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‘If you can help, you should’: Assistance Center of Towson Churches preps for high demand for free Thanksgiving meals

The Assistance Center for Towson Churches has for years collected food donations in November to provide a proper Thanksgiving dinner for those who otherwise may not have one.

This year is different, like with much else.

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Food donations to the consortium of 50 churches were scarcer this year than in prior years, said longtime volunteer Gus Bengel, leaving church volunteers, who are often older adults and seniors, to lean heavily on monetary donations and grocery store trips that have added up to more than $10,000.

Churchgoers gave money instead of food, but food products at groceries, which were always difficult to come by this time of year, were even harder to find because of a higher demand, ACTC executive director Linda Lotz said.

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“Obviously with COVID, it’s been a tough year for everyone,” said Steve Sausnock-Baldwin, a member of the Loch Raven Optimist Club who brought three volunteers with him to Towson’s Trinity Episcopal Church to sort food.

“It’s even tougher for those in need,” he said.

Baltimore County’s unemployment rate was 6.9% in September, according to the most recently available state data. Feeding America, a national nonprofit that combats food insecurity, said in 2018 Baltimore County’s rate of food insecurity was 11%.

Of those food insecure families, 63% fall below 200% of the federal poverty level, according to Feeding America.

Despite the added challenges and extra coordination required this year under social-distancing edicts, the roughly 20 volunteers on Wednesday morning had the food chain running like a well-oiled machine.

Standing 6 feet apart at stations in Trinity Episcopal, volunteers sorted through thousands of pounds of food from the Halethorpe-based Maryland Food Bank, unpacking boxes to fill food bags with the traditional Thanksgiving fixings — one can of sweet potatoes or yams; two cans of meat, like chili or beef stew; cranberry sauce; stuffing mix; instant mashed potatoes; veggies; dessert, and more, totaling 16 items.

The consortium has so far amassed 3,000 meals, and the Maryland Food Bank has donated about 10,400 pounds of food for the effort, Lotz said.

The goal is to feed at least 2,500 families this year, said Pat Shaw, an 83-year-old ACTC volunteer who has spearheaded the Thanksgiving food distribution for the past five years.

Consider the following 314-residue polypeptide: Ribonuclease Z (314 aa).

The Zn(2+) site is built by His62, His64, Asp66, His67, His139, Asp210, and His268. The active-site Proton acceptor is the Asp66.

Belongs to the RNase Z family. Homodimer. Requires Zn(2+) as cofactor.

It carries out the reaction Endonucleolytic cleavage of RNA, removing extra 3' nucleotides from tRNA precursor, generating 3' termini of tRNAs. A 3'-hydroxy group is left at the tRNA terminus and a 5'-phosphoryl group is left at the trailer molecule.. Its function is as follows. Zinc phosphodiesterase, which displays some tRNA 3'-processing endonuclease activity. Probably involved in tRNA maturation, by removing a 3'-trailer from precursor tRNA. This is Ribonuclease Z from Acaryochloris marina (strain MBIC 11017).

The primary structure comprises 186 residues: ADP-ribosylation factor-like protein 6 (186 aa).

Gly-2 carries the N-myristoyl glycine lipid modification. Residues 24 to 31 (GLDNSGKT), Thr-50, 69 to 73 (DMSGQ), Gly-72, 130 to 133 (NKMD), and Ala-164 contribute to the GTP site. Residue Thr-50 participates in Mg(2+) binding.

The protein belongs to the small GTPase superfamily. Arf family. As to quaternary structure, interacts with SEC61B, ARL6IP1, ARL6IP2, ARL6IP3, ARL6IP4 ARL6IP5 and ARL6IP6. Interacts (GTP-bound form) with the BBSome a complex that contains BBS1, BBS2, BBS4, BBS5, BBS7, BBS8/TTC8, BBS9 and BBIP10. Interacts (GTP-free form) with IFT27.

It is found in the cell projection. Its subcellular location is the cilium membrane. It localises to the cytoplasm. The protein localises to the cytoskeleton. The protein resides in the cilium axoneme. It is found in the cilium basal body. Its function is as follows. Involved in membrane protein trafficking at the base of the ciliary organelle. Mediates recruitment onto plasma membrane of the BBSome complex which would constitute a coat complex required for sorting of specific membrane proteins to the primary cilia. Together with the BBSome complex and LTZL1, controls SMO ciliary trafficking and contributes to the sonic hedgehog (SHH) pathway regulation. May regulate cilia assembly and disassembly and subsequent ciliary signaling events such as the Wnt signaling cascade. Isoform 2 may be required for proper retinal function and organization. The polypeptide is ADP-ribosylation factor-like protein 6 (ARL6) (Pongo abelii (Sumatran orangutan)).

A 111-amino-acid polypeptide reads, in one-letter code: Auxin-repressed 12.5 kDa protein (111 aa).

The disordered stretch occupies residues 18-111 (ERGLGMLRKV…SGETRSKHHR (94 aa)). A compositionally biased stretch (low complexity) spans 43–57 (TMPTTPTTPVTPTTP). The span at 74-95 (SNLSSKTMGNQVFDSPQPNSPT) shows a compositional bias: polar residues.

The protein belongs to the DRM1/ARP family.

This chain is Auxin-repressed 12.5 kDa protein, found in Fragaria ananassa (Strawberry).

The meals are meant to feed a family of five, and around 400 turkeys also will be distributed Nov. 23 and Nov. 24. Families that don’t receive a turkey will get a $10 Giant gift card.

It’s a big haul for a group that already has ramped up its year-round services, going from meal distributions every three months to doling out 800 grocery bags every two weeks.

“We’re taking a risk” because of the coronavirus, Lotz acknowledged. “We took a risk when we stayed open … But we’re very careful.”

For senior volunteers like 70-year-old Joanie Smith-Miller, feeding families in need outweighed fears over the surging number of coronavirus cases and the risks of complications posed especially for adults older than 65.

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“We’re all human, we all need to eat,” she said, pausing from dragging bags of food heavier than she can carry to the growing collection.

Laurie Taylor-Mitchell, president of the Towson-based Student Support Network, which focuses on ending food insecurity among county students, warned that food insecurity and other inequities are going to get worse with the resurgence of the coronavirus and with no federal relief money in sight.

“We are going to see increases in utility shut-offs with the cold weather coming [...] and also evictions,” she wrote in an email. “It’s going to get very bad.”

“If you can help, you should,” said Towson Del. Cathi Forbes, who volunteered Wednesday to help with the food packing.

“And I think people feel compelled to,” she said.

As masked volunteers shuffled out of the way of dolly carts laden with food packages, broke down empty boxes and deftly slipped in paper numbering the meal bags — with the number nearing 800 before 11 a.m. — Shaw milled from room to room, delegating and jumping in to assist where she could.

For Shaw, relying on her faith quells any fears about the novel virus.

“God takes care of it,” she said. She brushes off the notion of being in a vulnerable age category and jokes that she has more stamina than many others younger.

Her daughters have stopped trying to talk her out of her avid volunteering, she said.

The consortium will be handing out food — no eligibility documentation required — at Trinity Episcopal Church on Nov. 23 and Nov. 24 from 10 a.m. to 2 p.m. The church is located at 120 Allegheny Ave.

Those who drive are asked to remain in their cars and form a drive-through, entering from Joppa Road. Items will be placed in the rear seat or trunk, and everyone picking up food must be masked.

For those without transportation or who take public transit, volunteers will have a limited supply of personal protective gear for them to wear while they pick up, Lotz said. They may enter on foot from Allegheny Avenue, and some masks also will be available for those who don’t bring one.

Last year, 2,444 Thanksgiving meals were handed out, Lotz said.

“We’ve never run out before, we’ve always had enough,” she said. “I just pray it’s the same thing this year.”

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